Bad Faith and AllstateJuly 21, 2018
Roemer v Allstate Indem. Ins. Co., 2018 NY Slip Op 05392 (3d Dept. 2018)
(1) “A covenant of good faith and fair dealing is implicit in every insurance contract and encompasses not only any promise that a reasonable promisee would understand to be included, but also that “a reasonable insured would understand that the insurer promises to investigate in good faith and pay covered claims” (New York Univ. v Continental Ins. Co., 87 NY2d 308, 318 ; accord Bi-Economy Mkt., Inc. v Harleysville Ins. Co. of N.Y., 10 NY3d 187, 194 ; see Gutierrez v Government Empls. Ins. Co., 136 AD3d 975, 976 ). In turn, “consequential damages resulting from a breach of the covenant of good faith and fair dealing may be asserted in an insurance contract context, so long as the damages were within the contemplation of the parties as the probable result of a breach at the time of or prior to contracting” (Panasia Estates, Inc. v Hudson Ins. Co., 10 NY3d 200, 203  [internal quotation marks and citations omitted]; accord Yar-Lo, Inc. v Travelers Indem. Co., 130 AD3d 1402, 1403 ). As relevant here, to establish a prima facie case of bad faith, it must be established “that the insurer’s conduct constituted a gross disregard of the insured’s interests — that is, a deliberate or reckless failure to place on equal footing the interests of its insured with its own interests when considering a settlement offer” (Pavia v State Farm Mut. Auto. Ins. Co., 82 NY2d 445, 453 ; see Smith v General Acc. Ins. Co., 91 NY2d 648, 653 ). In establishing a claim for bad faith, although not an exhaustive list, “the courts will consider the facts and circumstances surrounding the case, including whether liability is clear, whether the potential damages far exceed the insurance coverage and any other evidence which tends to establish or negate the insurer’s bad faith in refusing to settle”
(2) “Defendant contends that there is no evidence in the record demonstrating that it acted in bad faith or engaged in conduct constituting a gross disregard of its insured’s interests such that it established its entitlement to summary judgment dismissing the complaint. We disagree. In support of its motion, defendant submitted, among other things, a copy of plaintiff’s summons and complaint and plaintiff’s verified bill of particulars. A review of the insurance claim process as set forth therein demonstrates that, the day after plaintiff’s residence was destroyed by fire, plaintiff submitted a standard fire claim form notifying defendant of the loss and defendant thereafter commenced an investigation. While the investigation was pending, defendant advanced plaintiff $5,000 for the removal of debris from the property pursuant to its insurance policy. The Warren County Fire Investigation Office subsequently determined that the cause of the fire was accidental such that there appears to be no dispute that the accident is covered by the insurance policy. Additionally, for the following 12 months, defendant paid plaintiff for additional living expenses in accordance with the terms and coverage limits provided for in its insurance policy. When initial settlement negotiations thereafter proved unsuccessful, plaintiff commenced the appraisal process pursuant to the terms of the insurance policy, and each party thereafter hired their own independent appraiser to determine the amount of loss. In June 2011, the appraisers mutually agreed upon the amount of loss; however, on July 1, 2011 — 16 months after plaintiff’s residence was destroyed by fire — defendant unexpectedly disclaimed coverage on the basis that plaintiff did not have insurable interest in the property.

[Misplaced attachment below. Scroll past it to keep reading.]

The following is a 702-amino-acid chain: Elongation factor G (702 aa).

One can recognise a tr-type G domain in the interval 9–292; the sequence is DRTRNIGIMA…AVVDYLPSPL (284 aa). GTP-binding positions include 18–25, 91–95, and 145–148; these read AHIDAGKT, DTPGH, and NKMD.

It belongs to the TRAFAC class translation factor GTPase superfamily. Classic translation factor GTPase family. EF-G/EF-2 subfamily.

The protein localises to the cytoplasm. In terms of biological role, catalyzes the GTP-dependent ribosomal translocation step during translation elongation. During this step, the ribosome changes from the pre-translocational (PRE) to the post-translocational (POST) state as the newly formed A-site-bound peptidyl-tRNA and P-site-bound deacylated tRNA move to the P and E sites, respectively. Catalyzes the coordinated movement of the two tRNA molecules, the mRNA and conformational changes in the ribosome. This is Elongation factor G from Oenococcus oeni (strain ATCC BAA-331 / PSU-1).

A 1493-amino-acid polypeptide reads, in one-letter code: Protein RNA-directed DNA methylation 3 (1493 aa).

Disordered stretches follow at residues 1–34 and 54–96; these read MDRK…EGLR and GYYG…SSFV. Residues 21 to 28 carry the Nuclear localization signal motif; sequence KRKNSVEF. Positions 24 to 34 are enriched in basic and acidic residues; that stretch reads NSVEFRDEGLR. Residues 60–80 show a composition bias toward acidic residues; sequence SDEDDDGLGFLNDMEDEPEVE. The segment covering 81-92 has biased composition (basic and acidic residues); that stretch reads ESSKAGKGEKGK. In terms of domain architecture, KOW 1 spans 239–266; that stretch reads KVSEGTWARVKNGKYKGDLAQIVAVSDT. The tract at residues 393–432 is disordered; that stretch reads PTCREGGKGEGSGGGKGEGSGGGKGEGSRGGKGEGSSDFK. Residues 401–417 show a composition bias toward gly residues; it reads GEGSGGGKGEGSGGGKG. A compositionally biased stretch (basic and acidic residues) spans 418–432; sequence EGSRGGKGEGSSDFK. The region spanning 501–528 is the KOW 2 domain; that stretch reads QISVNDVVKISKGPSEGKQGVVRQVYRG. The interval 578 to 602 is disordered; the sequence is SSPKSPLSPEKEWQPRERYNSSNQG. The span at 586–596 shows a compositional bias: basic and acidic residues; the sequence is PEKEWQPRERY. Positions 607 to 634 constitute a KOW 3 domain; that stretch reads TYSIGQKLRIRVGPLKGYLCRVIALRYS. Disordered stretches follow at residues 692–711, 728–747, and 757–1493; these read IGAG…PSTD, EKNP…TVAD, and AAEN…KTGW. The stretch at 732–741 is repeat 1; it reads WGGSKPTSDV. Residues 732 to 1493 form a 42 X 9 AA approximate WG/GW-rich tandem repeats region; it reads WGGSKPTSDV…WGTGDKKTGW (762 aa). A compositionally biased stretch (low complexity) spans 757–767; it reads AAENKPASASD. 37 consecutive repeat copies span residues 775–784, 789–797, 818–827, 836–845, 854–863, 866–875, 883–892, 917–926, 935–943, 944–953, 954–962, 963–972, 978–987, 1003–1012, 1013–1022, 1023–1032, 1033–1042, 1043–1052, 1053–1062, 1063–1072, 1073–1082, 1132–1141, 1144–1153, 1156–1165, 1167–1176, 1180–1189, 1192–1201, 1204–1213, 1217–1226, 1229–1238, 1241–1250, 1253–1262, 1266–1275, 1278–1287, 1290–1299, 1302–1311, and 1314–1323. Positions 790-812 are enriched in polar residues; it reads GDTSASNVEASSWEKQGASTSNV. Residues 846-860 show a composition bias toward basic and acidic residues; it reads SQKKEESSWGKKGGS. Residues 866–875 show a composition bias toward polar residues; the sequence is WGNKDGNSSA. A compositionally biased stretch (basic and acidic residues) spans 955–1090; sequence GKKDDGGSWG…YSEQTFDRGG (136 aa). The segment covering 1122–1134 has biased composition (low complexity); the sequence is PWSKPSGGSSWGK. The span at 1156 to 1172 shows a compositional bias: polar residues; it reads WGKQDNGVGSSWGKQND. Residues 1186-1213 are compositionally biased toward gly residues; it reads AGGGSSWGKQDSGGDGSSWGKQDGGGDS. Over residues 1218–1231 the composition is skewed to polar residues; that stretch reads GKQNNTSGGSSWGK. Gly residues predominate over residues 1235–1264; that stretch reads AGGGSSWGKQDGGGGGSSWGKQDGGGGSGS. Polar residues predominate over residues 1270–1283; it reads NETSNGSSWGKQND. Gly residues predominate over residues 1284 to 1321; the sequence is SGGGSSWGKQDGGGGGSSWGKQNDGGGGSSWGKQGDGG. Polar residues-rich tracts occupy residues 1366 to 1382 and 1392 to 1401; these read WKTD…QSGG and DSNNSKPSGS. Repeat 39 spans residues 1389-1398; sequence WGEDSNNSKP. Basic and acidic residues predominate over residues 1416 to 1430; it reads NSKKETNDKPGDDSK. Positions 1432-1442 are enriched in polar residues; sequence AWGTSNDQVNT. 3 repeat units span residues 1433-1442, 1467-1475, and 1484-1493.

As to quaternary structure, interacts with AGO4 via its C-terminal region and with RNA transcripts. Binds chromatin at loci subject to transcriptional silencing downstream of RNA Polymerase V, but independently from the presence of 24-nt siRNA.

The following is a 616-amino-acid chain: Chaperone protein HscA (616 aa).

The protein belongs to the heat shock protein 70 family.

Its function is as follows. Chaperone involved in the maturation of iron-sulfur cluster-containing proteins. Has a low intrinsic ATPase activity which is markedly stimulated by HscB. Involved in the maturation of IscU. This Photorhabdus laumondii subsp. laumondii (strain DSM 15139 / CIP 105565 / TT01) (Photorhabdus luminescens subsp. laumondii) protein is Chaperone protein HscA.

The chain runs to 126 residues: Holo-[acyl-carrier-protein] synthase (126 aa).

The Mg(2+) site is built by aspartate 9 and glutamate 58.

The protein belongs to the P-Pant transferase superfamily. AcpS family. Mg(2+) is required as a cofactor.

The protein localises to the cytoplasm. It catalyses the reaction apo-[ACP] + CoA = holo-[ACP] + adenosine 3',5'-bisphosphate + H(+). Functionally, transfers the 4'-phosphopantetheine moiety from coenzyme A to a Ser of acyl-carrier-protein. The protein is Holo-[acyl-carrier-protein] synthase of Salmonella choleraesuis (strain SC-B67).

We find that defendant failed to present any admissible evidence in support of its motion to explain why, after 16 months of investigation (see generally Insurance Law § 2601 [a] ), it only disclaimed coverage after the parties’ independent appraisers had reached a mutual agreement as to the amount of loss incurred. At no point prior to paying plaintiff various benefits to which he was otherwise entitled under the insurance policy, or during settlement negotiations or the appraisal process, did defendant ever indicate to plaintiff that coverage might ultimately be denied because he was apparently not the titled owner of the property — a fact of which plaintiff avers he made his insurance agent aware prior to purchasing the subject policy.